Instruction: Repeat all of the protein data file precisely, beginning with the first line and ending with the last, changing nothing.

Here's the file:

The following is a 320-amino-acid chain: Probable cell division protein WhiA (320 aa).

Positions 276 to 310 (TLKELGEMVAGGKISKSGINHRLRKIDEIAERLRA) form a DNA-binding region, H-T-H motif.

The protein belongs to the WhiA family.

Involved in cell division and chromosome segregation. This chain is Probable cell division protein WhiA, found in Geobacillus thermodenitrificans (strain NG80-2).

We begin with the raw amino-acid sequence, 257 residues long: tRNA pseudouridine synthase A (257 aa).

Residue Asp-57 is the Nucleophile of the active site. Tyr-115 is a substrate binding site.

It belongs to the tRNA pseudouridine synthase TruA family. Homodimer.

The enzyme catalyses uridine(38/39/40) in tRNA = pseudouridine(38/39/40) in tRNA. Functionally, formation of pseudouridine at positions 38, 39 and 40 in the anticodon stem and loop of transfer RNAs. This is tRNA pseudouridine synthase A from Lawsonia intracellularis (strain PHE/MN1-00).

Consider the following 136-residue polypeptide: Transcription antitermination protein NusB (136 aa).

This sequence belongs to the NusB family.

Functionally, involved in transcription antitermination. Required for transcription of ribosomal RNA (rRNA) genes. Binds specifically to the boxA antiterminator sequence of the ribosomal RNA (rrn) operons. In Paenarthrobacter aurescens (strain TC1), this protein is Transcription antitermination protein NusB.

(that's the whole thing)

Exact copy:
The following is a 320-amino-acid chain: Probable cell division protein WhiA (320 aa).

Positions 276 to 310 (TLKELGEMVAGGKISKSGINHRLRKIDEIAERLRA) form a DNA-binding region, H-T-H motif.

The protein belongs to the WhiA family.

Involved in cell division and chromosome segregation. This chain is Probable cell division protein WhiA, found in Geobacillus thermodenitrificans (strain NG80-2).

We begin with the raw amino-acid sequence, 257 residues long: tRNA pseudouridine synthase A (257 aa).

Residue Asp-57 is the Nucleophile of the active site. Tyr-115 is a substrate binding site.

It belongs to the tRNA pseudouridine synthase TruA family. Homodimer.

The enzyme catalyses uridine(38/39/40) in tRNA = pseudouridine(38/39/40) in tRNA. Functionally, formation of pseudouridine at positions 38, 39 and 40 in the anticodon stem and loop of transfer RNAs. This is tRNA pseudouridine synthase A from Lawsonia intracellularis (strain PHE/MN1-00).

Consider the following 136-residue polypeptide: Transcription antitermination protein NusB (136 aa).

This sequence belongs to the NusB family.

Functionally, involved in transcription antitermination. Required for transcription of ribosomal RNA (rRNA) genes. Binds specifically to the boxA antiterminator sequence of the ribosomal RNA (rrn) operons. In Paenarthrobacter aurescens (strain TC1), this protein is Transcription antitermination protein NusB.